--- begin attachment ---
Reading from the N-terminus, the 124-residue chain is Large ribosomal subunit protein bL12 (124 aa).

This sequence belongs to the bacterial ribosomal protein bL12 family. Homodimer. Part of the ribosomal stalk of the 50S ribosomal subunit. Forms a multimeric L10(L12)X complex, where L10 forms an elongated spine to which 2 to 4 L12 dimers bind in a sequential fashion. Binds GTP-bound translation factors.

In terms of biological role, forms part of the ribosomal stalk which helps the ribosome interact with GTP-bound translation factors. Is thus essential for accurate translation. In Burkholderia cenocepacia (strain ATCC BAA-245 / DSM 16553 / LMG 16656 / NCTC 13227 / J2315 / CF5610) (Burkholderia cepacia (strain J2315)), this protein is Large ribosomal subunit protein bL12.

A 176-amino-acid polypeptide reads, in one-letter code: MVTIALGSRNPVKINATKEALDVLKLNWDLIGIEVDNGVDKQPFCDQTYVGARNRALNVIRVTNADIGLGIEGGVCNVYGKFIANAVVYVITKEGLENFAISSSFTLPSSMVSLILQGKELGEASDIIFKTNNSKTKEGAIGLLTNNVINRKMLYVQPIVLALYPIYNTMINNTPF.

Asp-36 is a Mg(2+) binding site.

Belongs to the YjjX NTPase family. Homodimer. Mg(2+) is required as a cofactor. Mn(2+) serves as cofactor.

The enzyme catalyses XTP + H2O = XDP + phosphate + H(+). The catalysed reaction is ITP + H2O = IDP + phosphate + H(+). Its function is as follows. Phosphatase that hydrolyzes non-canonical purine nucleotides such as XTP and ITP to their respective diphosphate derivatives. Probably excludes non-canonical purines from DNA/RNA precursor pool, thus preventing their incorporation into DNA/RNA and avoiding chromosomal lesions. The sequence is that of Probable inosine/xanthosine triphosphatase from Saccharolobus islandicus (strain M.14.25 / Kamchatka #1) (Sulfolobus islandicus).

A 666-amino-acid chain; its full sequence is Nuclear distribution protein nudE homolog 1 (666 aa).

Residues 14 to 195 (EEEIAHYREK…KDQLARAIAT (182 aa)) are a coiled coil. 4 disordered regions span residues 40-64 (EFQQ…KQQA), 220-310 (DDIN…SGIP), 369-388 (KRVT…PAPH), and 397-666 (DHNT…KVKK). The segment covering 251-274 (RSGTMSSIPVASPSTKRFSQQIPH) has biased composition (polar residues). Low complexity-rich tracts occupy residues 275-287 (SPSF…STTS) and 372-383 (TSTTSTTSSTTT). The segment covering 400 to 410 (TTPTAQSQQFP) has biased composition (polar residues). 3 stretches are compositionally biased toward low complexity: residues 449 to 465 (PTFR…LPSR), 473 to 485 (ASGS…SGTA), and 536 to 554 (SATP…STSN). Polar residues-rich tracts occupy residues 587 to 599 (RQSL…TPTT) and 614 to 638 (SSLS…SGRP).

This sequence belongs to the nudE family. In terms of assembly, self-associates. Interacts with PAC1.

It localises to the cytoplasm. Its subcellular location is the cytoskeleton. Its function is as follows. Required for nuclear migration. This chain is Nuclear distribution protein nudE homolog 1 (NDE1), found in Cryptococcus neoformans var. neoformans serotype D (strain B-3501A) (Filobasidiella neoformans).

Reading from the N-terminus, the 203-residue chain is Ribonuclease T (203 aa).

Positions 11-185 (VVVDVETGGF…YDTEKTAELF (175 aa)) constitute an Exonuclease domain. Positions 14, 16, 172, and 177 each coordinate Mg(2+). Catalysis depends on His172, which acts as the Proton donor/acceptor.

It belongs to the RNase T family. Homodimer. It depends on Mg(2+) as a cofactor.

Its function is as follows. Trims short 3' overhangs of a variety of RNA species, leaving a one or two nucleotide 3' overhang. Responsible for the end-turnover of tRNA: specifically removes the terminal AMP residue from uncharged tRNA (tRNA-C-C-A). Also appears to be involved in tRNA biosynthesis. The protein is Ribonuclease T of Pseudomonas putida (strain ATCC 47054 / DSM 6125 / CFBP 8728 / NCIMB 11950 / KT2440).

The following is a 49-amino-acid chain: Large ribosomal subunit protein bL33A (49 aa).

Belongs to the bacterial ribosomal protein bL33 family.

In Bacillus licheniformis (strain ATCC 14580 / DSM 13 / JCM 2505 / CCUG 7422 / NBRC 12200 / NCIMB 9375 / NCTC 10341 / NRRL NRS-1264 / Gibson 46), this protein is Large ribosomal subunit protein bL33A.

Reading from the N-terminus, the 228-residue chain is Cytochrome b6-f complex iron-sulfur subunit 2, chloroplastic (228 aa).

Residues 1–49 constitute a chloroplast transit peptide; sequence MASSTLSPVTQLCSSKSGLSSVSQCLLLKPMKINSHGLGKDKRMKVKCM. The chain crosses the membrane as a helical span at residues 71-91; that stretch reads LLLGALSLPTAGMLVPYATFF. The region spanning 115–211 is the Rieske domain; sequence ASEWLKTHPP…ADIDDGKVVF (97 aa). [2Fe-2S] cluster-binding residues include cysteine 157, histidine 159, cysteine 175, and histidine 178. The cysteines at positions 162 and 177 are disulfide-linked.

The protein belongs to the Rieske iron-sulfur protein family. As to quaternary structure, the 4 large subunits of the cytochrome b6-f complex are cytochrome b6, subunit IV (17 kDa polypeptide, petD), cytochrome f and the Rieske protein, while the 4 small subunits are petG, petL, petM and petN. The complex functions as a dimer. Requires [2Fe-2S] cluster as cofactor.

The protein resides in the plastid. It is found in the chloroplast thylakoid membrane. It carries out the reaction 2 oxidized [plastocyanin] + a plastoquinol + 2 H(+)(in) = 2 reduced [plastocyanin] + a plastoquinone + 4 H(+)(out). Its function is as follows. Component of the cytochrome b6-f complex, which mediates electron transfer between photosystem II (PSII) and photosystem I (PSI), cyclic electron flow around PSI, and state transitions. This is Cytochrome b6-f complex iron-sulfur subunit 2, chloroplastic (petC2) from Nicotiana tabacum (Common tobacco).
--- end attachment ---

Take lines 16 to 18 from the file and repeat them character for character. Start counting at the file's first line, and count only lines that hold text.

The following is a 49-amino-acid chain: Large ribosomal subunit protein bL33A (49 aa).

Belongs to the bacterial ribosomal protein bL33 family.

In Bacillus licheniformis (strain ATCC 14580 / DSM 13 / JCM 2505 / CCUG 7422 / NBRC 12200 / NCIMB 9375 / NCTC 10341 / NRRL NRS-1264 / Gibson 46), this protein is Large ribosomal subunit protein bL33A.